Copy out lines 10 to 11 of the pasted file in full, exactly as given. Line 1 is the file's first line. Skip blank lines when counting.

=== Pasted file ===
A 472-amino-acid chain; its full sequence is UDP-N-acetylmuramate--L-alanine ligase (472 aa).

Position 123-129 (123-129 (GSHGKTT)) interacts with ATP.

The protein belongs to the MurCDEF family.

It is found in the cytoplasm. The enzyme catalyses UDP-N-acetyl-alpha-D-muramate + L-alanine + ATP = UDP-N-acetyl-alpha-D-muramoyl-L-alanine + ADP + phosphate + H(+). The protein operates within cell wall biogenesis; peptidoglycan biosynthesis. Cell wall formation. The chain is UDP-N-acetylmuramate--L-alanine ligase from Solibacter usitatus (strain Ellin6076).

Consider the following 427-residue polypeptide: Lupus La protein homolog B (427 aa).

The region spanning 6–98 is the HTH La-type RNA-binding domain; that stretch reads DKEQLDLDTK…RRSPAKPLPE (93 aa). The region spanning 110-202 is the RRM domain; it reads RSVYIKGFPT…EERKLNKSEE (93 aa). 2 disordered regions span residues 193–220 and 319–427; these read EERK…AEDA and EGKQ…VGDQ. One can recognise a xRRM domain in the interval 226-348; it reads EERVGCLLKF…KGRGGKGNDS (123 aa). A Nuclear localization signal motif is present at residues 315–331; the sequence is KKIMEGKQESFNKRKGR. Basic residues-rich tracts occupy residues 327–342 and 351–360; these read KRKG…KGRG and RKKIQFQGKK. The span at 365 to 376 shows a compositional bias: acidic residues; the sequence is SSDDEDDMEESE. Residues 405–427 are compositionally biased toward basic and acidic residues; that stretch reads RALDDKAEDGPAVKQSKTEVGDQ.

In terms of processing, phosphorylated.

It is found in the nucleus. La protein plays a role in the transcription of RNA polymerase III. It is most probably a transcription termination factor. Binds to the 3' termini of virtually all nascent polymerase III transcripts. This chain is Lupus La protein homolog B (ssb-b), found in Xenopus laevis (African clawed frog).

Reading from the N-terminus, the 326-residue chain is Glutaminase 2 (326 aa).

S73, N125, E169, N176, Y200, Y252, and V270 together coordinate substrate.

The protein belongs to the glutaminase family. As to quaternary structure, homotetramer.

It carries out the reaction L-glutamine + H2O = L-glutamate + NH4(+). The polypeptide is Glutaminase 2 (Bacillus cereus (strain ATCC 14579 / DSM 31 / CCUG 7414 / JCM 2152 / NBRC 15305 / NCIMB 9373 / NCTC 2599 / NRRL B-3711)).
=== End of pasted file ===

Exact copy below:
S73, N125, E169, N176, Y200, Y252, and V270 together coordinate substrate.

The protein belongs to the glutaminase family. As to quaternary structure, homotetramer.